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Crude Takes a Hit as China Releases Oil From its National Reserve

September 10, 2021

Just hours after China revealed yet another high in producer price inflation, Beijing has taken the unprecedented step of releasing oil from its national crude reserve to alleviate raw material price pressures.

Overnight, China reported that factory gate inflation hit a 13-year high in August – even as CPI came in slightly below expectations at 0.8% vs Exp. driven by soaring raw materials prices despite Beijing’s attempts to cool them, putting more pressure on manufacturers in the world’s second-largest economy. The producer price index rose 9.5% from a year earlier in August, the National Bureau of Statistics said on Thursday, faster than the 9.0% that was widely speculated and the 9.0% reported in July. That was the fastest pace since August 2008.

China’s economy has recovered strongly from last year’s coronavirus slump but has been losing steam recently due to domestic COVID-19 outbreaks, high raw material prices, tighter property curbs and a campaign to reduce carbon emissions.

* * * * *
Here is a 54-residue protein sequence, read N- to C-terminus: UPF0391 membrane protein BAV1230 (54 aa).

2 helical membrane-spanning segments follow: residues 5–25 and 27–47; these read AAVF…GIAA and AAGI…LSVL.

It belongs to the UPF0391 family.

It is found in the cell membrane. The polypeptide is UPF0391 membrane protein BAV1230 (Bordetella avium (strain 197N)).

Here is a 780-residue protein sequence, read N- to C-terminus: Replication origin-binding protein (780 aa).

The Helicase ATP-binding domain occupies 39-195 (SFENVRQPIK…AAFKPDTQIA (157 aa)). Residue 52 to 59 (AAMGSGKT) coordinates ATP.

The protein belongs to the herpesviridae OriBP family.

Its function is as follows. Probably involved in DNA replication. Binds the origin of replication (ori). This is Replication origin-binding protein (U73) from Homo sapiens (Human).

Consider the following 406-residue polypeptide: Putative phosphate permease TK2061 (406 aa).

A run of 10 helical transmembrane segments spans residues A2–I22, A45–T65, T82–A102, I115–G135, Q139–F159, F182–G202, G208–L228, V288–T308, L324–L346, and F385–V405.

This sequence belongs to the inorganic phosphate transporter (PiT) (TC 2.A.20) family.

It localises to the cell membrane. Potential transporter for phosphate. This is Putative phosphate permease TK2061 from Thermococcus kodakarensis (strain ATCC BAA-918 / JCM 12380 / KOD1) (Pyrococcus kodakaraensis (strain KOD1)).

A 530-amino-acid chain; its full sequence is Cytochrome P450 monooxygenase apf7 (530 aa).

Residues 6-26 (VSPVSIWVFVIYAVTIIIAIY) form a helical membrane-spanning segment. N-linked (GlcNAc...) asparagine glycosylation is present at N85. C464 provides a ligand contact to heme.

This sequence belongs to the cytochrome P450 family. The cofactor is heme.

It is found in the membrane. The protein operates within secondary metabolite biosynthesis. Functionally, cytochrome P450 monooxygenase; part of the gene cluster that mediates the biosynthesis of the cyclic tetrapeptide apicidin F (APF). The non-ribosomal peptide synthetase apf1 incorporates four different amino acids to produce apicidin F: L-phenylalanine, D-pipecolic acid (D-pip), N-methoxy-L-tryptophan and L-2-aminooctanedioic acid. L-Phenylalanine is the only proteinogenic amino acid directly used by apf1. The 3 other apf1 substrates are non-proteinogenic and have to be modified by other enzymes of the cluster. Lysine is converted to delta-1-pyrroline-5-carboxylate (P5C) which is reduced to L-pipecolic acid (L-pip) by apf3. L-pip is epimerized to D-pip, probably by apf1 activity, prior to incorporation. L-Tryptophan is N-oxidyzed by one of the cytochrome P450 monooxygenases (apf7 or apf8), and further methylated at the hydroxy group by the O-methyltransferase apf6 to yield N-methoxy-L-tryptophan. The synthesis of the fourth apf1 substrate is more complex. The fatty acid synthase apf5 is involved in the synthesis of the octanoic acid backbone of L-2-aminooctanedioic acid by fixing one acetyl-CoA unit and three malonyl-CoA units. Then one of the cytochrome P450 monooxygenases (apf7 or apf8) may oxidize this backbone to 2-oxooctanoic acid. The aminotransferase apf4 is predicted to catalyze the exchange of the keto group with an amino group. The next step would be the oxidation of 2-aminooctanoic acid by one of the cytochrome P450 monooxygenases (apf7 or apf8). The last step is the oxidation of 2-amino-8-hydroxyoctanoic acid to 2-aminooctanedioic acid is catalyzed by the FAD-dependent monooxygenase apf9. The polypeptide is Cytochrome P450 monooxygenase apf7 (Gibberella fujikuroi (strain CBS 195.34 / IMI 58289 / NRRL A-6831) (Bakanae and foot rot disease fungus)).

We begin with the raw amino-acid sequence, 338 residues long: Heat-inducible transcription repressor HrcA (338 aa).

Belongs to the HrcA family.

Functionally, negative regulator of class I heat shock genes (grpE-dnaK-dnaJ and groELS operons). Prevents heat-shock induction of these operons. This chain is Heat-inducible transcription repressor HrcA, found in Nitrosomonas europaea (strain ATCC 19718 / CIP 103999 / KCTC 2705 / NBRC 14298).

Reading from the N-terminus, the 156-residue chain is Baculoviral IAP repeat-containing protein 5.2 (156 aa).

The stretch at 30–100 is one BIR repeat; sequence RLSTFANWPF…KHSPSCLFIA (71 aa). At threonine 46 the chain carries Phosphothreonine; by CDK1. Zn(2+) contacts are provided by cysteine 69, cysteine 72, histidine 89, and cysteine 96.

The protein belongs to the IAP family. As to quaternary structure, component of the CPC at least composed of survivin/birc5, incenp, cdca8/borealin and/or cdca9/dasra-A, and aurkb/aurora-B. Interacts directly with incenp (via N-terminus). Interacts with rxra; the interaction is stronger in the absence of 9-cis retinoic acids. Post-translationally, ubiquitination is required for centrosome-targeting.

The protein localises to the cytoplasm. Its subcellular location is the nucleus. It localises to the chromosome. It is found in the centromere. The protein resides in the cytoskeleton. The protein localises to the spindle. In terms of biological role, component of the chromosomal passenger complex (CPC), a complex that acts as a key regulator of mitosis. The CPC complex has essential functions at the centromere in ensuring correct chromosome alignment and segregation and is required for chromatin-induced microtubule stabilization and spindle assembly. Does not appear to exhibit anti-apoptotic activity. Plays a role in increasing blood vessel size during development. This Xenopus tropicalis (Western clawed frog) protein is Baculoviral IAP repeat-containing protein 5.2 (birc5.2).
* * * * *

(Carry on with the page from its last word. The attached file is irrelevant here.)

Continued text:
Meanwhile, commodity prices have been on a tear in recent months, hurting the bottom lines of many mid-and downstream factories, resulting in earnings at China’s industrial firms that have slowed for five straight months. China’s coal prices soared to a record high on Tuesday oversupply concerns as major coal regions started fresh rounds of safety checks.

The release comes amid a noted pick-up in Chinese oil buying recently, where Chinese imports of crude oil increased 8% in August to 10.53mln BPD, the most since March. 

Some draw attention that China’s recent oil demand is mainly an opportunistic move to seize the lower prices and to fill inventories, rather than a reflection of imminent demand, something which China had been engaging in prior to the recent rally.

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